It is hard for me to believe that of all of the days to not blog about, this day 9/11/01, would be one of the days that I missed and did not return to until more than six years later when I added this entry in December, 2007. In fact, no entries for the entire month of September were recorded for over six years leaving this critical point in history rather a blank in my recorded memory. Of all of the days that I have written about I imagine that more people have looked to see what I have had to say about this day than any other and have been left wanting.
I awoke to the phone ringing. My cell phone. Eric Millen was calling me from his office at the University of Rochester Medical Center’s Strong Hospital where he worked as the manager of the waste processing facility there. (As of December, 2007 he is still working in that capacity at that facility.) At the time that he called it was early in the morning and I had been planning on sleeping in late because Dominica and I were due to drive down to Washington, D.C. that evening and I was getting plenty of sleep before making the drive.
Dominica had gone to work. At this time she was living in Enfield in her small studio apartment there. She was working in a bio-chem lab in Ithaca and was at work already by the time that Eric Millen called me.
Eric just told me to turn on the television. I ran upstairs to the living room (my bedroom was located in the basement) and turned on the television. Luckily at the time the house was splitting the cost of having Time-Warner Cable so I was able to get the news right away on the 32″ Sony Trinitron that served as our house television. The Northern WTC tower was impacted at 8:46 am so this was several minutes after this when I received the call.
At the time that I turned on the television the first of the twin World Trade Center towers had already been hit by an airliner and was smoking badly. It was early yet and no one knew what was going on other than the fact that New York and Washington were in chaos and panic. The second plane had hit the Pentagon but we were not hearing too much about that yet. The news was mostly showing live footage from Manhattan.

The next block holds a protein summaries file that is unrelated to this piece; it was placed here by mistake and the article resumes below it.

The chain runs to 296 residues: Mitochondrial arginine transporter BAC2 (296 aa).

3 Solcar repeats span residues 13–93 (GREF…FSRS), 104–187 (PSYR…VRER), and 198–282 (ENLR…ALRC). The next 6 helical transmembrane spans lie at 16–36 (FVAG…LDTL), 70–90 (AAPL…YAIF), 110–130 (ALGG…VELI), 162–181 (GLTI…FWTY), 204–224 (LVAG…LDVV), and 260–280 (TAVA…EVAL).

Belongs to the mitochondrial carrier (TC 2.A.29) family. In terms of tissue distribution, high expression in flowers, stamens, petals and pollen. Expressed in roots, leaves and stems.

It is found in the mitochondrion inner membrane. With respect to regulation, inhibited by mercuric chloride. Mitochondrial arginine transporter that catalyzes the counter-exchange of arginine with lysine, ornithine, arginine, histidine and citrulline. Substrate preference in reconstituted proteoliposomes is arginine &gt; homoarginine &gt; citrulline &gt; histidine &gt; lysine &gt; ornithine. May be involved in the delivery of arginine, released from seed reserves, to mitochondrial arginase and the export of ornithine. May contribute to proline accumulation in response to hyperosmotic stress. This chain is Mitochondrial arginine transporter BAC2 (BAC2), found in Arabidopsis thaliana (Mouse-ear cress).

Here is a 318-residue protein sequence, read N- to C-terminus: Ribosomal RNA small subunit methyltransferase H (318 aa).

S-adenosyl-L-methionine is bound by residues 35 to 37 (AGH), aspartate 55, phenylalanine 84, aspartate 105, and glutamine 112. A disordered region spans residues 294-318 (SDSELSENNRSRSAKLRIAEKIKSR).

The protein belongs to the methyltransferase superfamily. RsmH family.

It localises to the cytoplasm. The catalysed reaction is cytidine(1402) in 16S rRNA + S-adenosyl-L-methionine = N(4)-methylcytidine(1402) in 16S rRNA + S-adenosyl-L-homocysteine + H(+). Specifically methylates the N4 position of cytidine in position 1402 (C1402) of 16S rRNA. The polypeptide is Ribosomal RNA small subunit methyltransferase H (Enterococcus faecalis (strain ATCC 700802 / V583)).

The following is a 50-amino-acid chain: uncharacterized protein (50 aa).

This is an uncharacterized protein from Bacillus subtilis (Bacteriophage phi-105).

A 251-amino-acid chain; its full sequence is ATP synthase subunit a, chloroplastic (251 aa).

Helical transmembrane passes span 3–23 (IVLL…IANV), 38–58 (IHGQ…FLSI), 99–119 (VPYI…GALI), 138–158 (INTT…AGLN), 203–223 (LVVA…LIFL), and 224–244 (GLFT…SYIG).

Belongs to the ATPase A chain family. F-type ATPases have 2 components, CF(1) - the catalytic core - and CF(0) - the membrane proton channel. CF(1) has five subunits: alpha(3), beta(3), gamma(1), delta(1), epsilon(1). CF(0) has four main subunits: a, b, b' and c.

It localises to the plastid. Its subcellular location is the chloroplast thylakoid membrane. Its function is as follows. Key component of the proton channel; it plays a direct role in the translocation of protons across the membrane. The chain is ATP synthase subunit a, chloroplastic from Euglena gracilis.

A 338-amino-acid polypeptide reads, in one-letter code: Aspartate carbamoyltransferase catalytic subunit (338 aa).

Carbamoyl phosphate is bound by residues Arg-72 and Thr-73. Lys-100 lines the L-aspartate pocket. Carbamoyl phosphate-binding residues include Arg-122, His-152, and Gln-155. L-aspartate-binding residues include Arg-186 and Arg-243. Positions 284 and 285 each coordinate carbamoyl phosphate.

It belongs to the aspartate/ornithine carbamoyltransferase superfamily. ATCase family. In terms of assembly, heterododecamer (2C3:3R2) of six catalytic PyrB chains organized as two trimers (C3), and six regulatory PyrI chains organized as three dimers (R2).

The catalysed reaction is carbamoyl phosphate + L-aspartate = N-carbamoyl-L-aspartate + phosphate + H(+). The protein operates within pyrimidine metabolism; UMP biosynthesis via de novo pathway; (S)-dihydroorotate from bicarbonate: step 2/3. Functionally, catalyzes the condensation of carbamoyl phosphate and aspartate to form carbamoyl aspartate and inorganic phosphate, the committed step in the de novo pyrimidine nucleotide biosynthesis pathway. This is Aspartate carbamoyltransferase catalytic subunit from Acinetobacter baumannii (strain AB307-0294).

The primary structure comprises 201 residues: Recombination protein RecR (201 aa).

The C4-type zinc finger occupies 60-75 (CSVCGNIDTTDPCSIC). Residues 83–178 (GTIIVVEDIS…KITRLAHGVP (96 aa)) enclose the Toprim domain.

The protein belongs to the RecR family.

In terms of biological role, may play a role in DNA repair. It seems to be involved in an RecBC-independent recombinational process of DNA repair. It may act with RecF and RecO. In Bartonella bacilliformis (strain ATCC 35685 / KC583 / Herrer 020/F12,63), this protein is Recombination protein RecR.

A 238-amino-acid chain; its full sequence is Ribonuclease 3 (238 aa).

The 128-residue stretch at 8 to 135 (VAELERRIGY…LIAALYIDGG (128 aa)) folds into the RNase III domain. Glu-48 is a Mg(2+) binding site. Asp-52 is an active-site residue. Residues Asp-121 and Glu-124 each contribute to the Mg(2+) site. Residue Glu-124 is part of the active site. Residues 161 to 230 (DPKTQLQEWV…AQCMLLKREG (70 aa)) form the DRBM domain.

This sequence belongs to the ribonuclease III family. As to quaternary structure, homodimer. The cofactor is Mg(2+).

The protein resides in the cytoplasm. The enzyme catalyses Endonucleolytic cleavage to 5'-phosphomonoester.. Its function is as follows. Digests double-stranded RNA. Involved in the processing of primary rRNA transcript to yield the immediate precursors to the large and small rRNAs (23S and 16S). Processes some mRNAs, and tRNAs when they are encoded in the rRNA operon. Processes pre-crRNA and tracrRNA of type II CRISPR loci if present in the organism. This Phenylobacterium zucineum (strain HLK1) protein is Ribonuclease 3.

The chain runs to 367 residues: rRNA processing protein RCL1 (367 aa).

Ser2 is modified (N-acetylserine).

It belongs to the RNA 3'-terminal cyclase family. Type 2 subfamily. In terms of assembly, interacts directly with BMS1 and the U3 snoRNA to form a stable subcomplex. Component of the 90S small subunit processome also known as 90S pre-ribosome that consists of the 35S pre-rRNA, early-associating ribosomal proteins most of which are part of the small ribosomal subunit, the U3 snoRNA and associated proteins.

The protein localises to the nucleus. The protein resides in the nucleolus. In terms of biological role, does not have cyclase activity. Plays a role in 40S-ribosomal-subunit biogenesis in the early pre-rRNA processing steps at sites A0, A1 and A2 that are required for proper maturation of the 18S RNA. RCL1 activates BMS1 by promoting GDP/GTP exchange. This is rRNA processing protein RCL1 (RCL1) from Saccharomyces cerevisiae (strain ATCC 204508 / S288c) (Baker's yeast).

I ran upstairs to Andy’s room and woke him up telling him that he needed to come down and watch the news. He didn’t believe me that anything was going on but I finally convinced him to get up as we didn’t know if the country was under attack or what. At this point the news was very sketchy and no one knew what was going on at all.
Andy and I spent the morning just watching the news as events unfolded. There was so little information. You really couldn’t afford to leave the television for any length of time.
We were watching early enough that we were watching, live, as the Manhattan reporter spoke to the world and over his shoulder the second airliner crashed into the second tower. The south WTC tower was hit at 9:03 am. So thus far only seventeen minutes have passed since the time that the first plane hit, Eric called me, I woke up Andy and now we have seen the second plane impact.
It was one of the strangest feelings ever – seeing the second WTC tower get hit by an airliner while the reporter was obliviously talking to the camera. And then watching his reaction as his camera crew sees it happen and then he whips around to see it himself. News doesn’t normally happen like this in American and never before in a place that I knew so well.
It was another forty minutes before the third plane hit the Pentagon in Alexandria, Virginia. By this point we were beginning to become very alarmed. When it was only New York that had been attacked it seemed very isolated regardless of how much destruction there was. But once another site hundreds of miles away – and a military target at that – had been hit then the scope of things seemed to be changing. And to make it all more personal, every building that was hit was a building that I had been in at one point or another.